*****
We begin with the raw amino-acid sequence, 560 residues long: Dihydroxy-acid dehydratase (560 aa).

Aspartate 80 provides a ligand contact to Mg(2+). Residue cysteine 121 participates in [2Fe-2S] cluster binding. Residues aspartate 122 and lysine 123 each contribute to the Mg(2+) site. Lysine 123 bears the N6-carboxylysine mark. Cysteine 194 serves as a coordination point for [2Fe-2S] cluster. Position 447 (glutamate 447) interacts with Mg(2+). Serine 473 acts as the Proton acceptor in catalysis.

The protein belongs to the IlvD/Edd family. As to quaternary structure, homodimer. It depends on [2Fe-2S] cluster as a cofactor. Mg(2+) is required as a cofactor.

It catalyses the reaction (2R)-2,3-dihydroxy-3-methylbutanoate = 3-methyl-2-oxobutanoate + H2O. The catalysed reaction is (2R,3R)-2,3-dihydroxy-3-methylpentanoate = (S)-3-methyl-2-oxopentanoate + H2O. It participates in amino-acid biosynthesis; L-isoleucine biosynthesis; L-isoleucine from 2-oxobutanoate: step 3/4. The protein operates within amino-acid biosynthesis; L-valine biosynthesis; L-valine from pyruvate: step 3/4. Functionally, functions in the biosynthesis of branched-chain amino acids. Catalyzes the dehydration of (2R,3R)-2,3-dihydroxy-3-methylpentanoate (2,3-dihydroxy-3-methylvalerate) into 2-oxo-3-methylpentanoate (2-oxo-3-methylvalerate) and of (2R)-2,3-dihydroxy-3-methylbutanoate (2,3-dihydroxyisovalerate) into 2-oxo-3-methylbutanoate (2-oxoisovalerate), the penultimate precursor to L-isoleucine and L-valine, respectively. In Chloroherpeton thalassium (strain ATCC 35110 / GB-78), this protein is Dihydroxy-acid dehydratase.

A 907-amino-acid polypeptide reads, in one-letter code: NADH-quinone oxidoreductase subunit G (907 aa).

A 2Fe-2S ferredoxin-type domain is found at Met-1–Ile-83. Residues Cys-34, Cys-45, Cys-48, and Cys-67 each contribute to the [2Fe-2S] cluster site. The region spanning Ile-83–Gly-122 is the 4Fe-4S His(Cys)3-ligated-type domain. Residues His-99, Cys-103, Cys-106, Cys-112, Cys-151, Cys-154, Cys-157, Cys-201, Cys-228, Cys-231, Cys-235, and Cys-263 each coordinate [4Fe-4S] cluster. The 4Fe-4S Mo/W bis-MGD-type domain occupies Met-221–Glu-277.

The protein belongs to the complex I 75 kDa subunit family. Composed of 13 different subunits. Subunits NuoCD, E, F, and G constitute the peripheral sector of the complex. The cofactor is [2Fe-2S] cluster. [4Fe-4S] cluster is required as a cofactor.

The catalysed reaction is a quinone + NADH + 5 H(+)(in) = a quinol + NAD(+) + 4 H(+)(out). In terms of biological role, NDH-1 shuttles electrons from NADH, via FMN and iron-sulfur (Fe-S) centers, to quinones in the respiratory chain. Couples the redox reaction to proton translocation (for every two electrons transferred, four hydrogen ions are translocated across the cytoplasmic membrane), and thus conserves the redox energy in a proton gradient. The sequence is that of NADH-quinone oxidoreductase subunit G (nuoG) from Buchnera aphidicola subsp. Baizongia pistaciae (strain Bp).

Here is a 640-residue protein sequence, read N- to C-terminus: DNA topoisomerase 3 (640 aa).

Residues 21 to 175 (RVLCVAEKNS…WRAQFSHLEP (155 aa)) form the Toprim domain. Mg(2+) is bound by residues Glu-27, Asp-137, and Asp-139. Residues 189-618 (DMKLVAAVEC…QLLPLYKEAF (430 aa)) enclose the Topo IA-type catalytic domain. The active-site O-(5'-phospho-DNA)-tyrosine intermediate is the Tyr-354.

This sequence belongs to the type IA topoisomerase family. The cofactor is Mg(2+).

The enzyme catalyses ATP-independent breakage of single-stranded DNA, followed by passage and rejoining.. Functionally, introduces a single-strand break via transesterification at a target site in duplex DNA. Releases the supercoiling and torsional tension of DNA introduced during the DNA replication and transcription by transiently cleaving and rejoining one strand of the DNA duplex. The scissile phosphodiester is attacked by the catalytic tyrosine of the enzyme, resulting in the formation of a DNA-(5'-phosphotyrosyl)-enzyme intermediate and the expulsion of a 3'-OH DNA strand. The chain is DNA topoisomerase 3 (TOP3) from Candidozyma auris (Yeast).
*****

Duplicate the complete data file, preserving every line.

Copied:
We begin with the raw amino-acid sequence, 560 residues long: Dihydroxy-acid dehydratase (560 aa).

Aspartate 80 provides a ligand contact to Mg(2+). Residue cysteine 121 participates in [2Fe-2S] cluster binding. Residues aspartate 122 and lysine 123 each contribute to the Mg(2+) site. Lysine 123 bears the N6-carboxylysine mark. Cysteine 194 serves as a coordination point for [2Fe-2S] cluster. Position 447 (glutamate 447) interacts with Mg(2+). Serine 473 acts as the Proton acceptor in catalysis.

The protein belongs to the IlvD/Edd family. As to quaternary structure, homodimer. It depends on [2Fe-2S] cluster as a cofactor. Mg(2+) is required as a cofactor.

It catalyses the reaction (2R)-2,3-dihydroxy-3-methylbutanoate = 3-methyl-2-oxobutanoate + H2O. The catalysed reaction is (2R,3R)-2,3-dihydroxy-3-methylpentanoate = (S)-3-methyl-2-oxopentanoate + H2O. It participates in amino-acid biosynthesis; L-isoleucine biosynthesis; L-isoleucine from 2-oxobutanoate: step 3/4. The protein operates within amino-acid biosynthesis; L-valine biosynthesis; L-valine from pyruvate: step 3/4. Functionally, functions in the biosynthesis of branched-chain amino acids. Catalyzes the dehydration of (2R,3R)-2,3-dihydroxy-3-methylpentanoate (2,3-dihydroxy-3-methylvalerate) into 2-oxo-3-methylpentanoate (2-oxo-3-methylvalerate) and of (2R)-2,3-dihydroxy-3-methylbutanoate (2,3-dihydroxyisovalerate) into 2-oxo-3-methylbutanoate (2-oxoisovalerate), the penultimate precursor to L-isoleucine and L-valine, respectively. In Chloroherpeton thalassium (strain ATCC 35110 / GB-78), this protein is Dihydroxy-acid dehydratase.

A 907-amino-acid polypeptide reads, in one-letter code: NADH-quinone oxidoreductase subunit G (907 aa).

A 2Fe-2S ferredoxin-type domain is found at Met-1–Ile-83. Residues Cys-34, Cys-45, Cys-48, and Cys-67 each contribute to the [2Fe-2S] cluster site. The region spanning Ile-83–Gly-122 is the 4Fe-4S His(Cys)3-ligated-type domain. Residues His-99, Cys-103, Cys-106, Cys-112, Cys-151, Cys-154, Cys-157, Cys-201, Cys-228, Cys-231, Cys-235, and Cys-263 each coordinate [4Fe-4S] cluster. The 4Fe-4S Mo/W bis-MGD-type domain occupies Met-221–Glu-277.

The protein belongs to the complex I 75 kDa subunit family. Composed of 13 different subunits. Subunits NuoCD, E, F, and G constitute the peripheral sector of the complex. The cofactor is [2Fe-2S] cluster. [4Fe-4S] cluster is required as a cofactor.

The catalysed reaction is a quinone + NADH + 5 H(+)(in) = a quinol + NAD(+) + 4 H(+)(out). In terms of biological role, NDH-1 shuttles electrons from NADH, via FMN and iron-sulfur (Fe-S) centers, to quinones in the respiratory chain. Couples the redox reaction to proton translocation (for every two electrons transferred, four hydrogen ions are translocated across the cytoplasmic membrane), and thus conserves the redox energy in a proton gradient. The sequence is that of NADH-quinone oxidoreductase subunit G (nuoG) from Buchnera aphidicola subsp. Baizongia pistaciae (strain Bp).

Here is a 640-residue protein sequence, read N- to C-terminus: DNA topoisomerase 3 (640 aa).

Residues 21 to 175 (RVLCVAEKNS…WRAQFSHLEP (155 aa)) form the Toprim domain. Mg(2+) is bound by residues Glu-27, Asp-137, and Asp-139. Residues 189-618 (DMKLVAAVEC…QLLPLYKEAF (430 aa)) enclose the Topo IA-type catalytic domain. The active-site O-(5'-phospho-DNA)-tyrosine intermediate is the Tyr-354.

This sequence belongs to the type IA topoisomerase family. The cofactor is Mg(2+).

The enzyme catalyses ATP-independent breakage of single-stranded DNA, followed by passage and rejoining.. Functionally, introduces a single-strand break via transesterification at a target site in duplex DNA. Releases the supercoiling and torsional tension of DNA introduced during the DNA replication and transcription by transiently cleaving and rejoining one strand of the DNA duplex. The scissile phosphodiester is attacked by the catalytic tyrosine of the enzyme, resulting in the formation of a DNA-(5'-phosphotyrosyl)-enzyme intermediate and the expulsion of a 3'-OH DNA strand. The chain is DNA topoisomerase 3 (TOP3) from Candidozyma auris (Yeast).